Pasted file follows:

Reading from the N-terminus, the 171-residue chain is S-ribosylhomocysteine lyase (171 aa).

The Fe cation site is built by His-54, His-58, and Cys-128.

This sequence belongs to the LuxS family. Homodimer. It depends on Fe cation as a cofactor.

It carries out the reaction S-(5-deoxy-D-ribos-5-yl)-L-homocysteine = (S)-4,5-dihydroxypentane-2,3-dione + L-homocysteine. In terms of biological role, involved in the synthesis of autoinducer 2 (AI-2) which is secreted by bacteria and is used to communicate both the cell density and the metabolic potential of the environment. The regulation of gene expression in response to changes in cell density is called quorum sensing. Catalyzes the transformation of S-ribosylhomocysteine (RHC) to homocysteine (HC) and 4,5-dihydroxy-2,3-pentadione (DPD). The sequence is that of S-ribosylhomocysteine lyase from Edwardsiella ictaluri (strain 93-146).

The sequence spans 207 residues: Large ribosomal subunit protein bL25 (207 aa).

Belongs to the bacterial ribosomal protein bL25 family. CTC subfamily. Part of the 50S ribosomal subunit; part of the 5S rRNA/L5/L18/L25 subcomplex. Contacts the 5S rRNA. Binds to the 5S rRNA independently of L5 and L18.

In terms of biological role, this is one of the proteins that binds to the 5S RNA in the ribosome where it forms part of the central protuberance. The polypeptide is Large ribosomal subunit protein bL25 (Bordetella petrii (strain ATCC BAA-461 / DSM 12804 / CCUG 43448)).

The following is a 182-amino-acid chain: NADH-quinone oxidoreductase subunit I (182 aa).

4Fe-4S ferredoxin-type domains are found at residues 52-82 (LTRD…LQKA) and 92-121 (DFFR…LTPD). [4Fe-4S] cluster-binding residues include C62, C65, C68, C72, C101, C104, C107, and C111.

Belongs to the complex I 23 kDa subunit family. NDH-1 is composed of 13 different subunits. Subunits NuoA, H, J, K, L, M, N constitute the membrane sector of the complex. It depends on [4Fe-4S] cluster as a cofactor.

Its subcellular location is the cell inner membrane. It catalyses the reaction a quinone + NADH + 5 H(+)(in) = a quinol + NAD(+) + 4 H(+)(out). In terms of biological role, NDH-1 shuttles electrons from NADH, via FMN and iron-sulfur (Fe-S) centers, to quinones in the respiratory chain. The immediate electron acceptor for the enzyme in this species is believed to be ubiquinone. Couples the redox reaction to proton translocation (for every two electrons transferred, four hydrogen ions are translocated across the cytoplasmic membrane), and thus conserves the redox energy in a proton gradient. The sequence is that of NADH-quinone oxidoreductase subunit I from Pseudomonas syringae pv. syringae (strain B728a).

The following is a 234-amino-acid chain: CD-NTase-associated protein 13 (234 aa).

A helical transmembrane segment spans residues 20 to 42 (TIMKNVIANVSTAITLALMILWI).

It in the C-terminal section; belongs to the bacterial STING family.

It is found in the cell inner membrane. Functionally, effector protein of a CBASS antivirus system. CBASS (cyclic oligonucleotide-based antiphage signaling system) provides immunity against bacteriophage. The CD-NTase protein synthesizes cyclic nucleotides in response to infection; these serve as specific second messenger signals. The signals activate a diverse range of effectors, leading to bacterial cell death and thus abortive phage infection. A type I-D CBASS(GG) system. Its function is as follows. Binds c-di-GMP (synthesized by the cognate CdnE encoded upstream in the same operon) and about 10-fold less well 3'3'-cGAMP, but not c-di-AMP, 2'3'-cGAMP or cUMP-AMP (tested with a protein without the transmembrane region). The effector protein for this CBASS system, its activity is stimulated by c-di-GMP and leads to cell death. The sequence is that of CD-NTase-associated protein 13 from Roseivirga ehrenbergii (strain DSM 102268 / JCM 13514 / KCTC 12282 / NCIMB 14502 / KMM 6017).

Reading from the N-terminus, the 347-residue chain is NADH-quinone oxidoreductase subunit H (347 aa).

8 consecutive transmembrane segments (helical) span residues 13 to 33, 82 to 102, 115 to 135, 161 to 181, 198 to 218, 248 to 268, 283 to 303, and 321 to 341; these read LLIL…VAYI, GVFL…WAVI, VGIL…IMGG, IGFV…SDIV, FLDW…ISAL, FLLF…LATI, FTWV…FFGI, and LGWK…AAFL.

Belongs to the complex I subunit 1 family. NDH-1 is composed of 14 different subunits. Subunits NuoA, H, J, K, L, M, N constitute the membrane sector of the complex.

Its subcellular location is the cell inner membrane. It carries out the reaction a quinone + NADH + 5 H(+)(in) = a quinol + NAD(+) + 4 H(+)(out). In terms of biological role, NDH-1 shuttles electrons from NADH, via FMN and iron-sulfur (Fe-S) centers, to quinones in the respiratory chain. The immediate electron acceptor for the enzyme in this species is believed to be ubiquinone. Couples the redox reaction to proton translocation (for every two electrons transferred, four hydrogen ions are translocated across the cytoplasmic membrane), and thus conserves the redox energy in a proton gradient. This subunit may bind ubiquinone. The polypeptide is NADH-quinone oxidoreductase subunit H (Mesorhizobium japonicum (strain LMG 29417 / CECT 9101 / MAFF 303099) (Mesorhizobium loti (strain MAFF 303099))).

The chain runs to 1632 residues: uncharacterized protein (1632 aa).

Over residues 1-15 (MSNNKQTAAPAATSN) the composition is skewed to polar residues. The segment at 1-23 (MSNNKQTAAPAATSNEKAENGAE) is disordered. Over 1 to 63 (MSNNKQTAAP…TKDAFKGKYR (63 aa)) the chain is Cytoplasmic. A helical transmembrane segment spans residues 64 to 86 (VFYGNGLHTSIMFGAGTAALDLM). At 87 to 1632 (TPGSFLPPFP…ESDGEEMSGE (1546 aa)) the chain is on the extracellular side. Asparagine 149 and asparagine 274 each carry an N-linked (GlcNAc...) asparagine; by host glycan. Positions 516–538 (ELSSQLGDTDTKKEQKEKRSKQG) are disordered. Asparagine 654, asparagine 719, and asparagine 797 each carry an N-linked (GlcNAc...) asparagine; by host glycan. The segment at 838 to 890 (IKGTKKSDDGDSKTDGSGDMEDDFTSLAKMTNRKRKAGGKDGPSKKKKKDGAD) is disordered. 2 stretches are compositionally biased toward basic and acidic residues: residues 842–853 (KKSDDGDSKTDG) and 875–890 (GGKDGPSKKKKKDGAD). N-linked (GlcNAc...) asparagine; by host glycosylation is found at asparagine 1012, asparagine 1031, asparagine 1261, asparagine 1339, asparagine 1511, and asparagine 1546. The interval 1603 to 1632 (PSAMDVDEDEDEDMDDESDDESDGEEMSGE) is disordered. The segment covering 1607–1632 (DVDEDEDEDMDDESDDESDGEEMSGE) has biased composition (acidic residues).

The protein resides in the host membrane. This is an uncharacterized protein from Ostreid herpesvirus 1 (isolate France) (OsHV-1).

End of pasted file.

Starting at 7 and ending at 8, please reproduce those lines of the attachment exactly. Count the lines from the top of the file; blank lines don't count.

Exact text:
In terms of biological role, this is one of the proteins that binds to the 5S RNA in the ribosome where it forms part of the central protuberance. The polypeptide is Large ribosomal subunit protein bL25 (Bordetella petrii (strain ATCC BAA-461 / DSM 12804 / CCUG 43448)).

The following is a 182-amino-acid chain: NADH-quinone oxidoreductase subunit I (182 aa).